To Buy RWD Or Not RWD, That Is The Question

Posted by at 11 April 2018, at 15 : 35 PM

To Buy RWD Or Not RWD, That Is The Question

Since the dawn of cars, one of the longest standing debates across the world of motoring has been to rock rear wheel drive or enjoy front wheel drive?

Okay, that’s not strictly true given front wheel drive cars weren’t introduced stateside until 1966 when the Oldsmobile Toronado first hit the streets. But, since then, this configuration has grown in popularity and brought about a whole new question for car-buyers.

So, to help you out, we’ve pulled together a list of pros and cons of each that should make your next stroll across a car dealer’s forecourt a whole lot easier:

Rear Wheel Drive

It doesn’t matter how mainstream front-wheel drive may get, powering the rear wheels will always be the signature move of sports cars and luxury motors. It’s the layout that balances a car’s weight a lot more evenly and that makes for much better handling – in the dry. The reason for this caveat is simple: RWDs struggle any time the surface turns a bit rubbish. Seriously.

Snow, ice, rain, loose gravel, anything like that and that smug feeling you get from owning a RWD will be wiped away as you a) fail to get off your driveway, b) spin out of control or c) cause an accident and find yourself swapping details with someone who’s heard of That said, staying home in the poor weather is a pretty good trade off because nothing is better than taking your RWD out in the sunshine and beating other cars off the line thanks to your improved grip and sweet acceleration.

The other major advantage is the rugged and simple design, especially if you are rocking a solid axle which will mean you can enjoy your car’s talents without worrying about expensive repairs. Accidentally hitting a curb is no longer your nemesis, unlike it is in FWD motors.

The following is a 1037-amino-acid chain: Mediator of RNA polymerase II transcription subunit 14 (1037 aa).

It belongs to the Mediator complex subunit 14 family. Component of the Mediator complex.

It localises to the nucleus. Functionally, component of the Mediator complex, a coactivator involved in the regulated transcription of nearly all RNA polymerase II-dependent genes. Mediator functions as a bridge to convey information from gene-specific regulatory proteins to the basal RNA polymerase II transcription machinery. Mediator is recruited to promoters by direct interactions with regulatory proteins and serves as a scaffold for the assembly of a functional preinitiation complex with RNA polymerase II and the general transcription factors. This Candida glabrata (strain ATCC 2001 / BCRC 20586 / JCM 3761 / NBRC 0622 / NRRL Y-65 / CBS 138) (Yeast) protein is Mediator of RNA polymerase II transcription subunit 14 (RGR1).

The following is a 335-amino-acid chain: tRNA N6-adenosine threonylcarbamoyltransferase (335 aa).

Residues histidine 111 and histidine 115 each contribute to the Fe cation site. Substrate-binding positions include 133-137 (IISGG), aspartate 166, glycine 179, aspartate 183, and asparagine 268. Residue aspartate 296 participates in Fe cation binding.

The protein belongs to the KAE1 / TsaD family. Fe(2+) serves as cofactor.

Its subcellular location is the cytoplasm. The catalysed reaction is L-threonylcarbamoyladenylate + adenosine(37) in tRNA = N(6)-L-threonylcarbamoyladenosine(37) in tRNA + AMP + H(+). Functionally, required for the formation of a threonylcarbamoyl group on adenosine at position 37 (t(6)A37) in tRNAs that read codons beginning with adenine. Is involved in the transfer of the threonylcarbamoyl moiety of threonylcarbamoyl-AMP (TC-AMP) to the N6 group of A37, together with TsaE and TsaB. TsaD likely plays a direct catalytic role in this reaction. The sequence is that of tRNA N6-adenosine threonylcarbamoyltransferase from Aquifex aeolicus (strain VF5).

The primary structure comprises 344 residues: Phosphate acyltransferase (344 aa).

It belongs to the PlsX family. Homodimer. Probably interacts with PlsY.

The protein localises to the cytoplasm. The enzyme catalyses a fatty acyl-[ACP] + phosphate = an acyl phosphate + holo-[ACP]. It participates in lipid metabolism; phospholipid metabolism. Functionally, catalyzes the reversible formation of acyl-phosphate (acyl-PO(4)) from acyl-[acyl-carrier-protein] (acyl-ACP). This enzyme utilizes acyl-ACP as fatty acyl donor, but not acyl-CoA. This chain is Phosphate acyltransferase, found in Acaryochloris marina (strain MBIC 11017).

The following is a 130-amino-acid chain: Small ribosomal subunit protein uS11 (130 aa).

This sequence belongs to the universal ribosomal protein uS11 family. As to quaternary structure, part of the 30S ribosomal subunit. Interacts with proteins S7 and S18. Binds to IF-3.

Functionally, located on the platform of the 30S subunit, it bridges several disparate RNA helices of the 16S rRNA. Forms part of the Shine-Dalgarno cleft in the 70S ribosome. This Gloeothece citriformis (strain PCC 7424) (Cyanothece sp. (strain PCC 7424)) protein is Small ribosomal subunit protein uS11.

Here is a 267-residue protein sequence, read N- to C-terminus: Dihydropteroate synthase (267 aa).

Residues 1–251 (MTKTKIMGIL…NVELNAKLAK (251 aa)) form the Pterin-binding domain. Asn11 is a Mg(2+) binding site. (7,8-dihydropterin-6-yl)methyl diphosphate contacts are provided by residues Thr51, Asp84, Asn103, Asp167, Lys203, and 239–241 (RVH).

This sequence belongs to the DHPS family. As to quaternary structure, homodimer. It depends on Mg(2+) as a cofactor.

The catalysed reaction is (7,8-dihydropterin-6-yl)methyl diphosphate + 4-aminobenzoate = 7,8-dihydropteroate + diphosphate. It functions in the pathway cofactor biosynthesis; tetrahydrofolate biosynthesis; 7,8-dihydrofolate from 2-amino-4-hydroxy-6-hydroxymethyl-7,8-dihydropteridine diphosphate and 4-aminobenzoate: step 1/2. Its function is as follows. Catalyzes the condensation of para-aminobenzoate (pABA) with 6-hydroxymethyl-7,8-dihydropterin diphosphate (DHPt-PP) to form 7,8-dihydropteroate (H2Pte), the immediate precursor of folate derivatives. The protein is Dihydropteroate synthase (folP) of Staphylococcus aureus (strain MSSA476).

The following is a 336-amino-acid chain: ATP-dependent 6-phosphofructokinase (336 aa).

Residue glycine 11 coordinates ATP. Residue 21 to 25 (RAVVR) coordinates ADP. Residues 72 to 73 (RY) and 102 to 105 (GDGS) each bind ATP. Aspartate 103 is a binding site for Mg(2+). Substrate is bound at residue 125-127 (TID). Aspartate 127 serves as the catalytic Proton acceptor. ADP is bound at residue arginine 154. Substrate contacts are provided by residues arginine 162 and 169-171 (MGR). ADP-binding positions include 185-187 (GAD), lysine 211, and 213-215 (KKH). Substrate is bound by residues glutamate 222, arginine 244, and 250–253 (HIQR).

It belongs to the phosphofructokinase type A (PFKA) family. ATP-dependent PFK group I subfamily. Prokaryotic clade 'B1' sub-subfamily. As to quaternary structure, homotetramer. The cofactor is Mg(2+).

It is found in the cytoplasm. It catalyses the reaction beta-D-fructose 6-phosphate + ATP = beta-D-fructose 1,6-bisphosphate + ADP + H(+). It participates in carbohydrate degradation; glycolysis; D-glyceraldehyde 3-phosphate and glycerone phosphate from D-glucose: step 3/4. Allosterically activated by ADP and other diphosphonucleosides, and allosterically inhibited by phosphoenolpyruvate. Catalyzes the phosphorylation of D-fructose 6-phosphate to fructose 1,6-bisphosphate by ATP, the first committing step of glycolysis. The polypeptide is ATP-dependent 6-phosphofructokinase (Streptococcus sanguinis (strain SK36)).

Front Wheel Drive

Let’s get straight to the big plus point shall we – the economy. Not just in terms of running costs but the purchase cost too. The reason for this is simple: FWD cars are much cheaper to design and build thanks to there being fewer parts. Oh, and that drivetrain is way less fiddly when it comes to the assembly line. As for the cheaper running costs, these types of cars weigh a lot less than their RWD counterparts and that allows for better fuel efficiency.

The other major benefit of a FWD car is their ability to deliver in all weather conditions. It’s all to do with the front wheels pulling your car along as opposed to the rear wheels pushing it, while the engine position boosts grip too.

The bad news is, well, they aren’t quite as good at handling because they are a tad nose-heavy, something that gets worse the faster you go or more you have loaded. They are also relatively fragile, meaning they are more susceptible to injury from not a great deal of hardship. Yup, we’re talking about hitting the curb and wrecking something vital.

Of course, what all this means when it comes to buying one or the other is, well, your decision will be made on your driving style and your budget more than anything.

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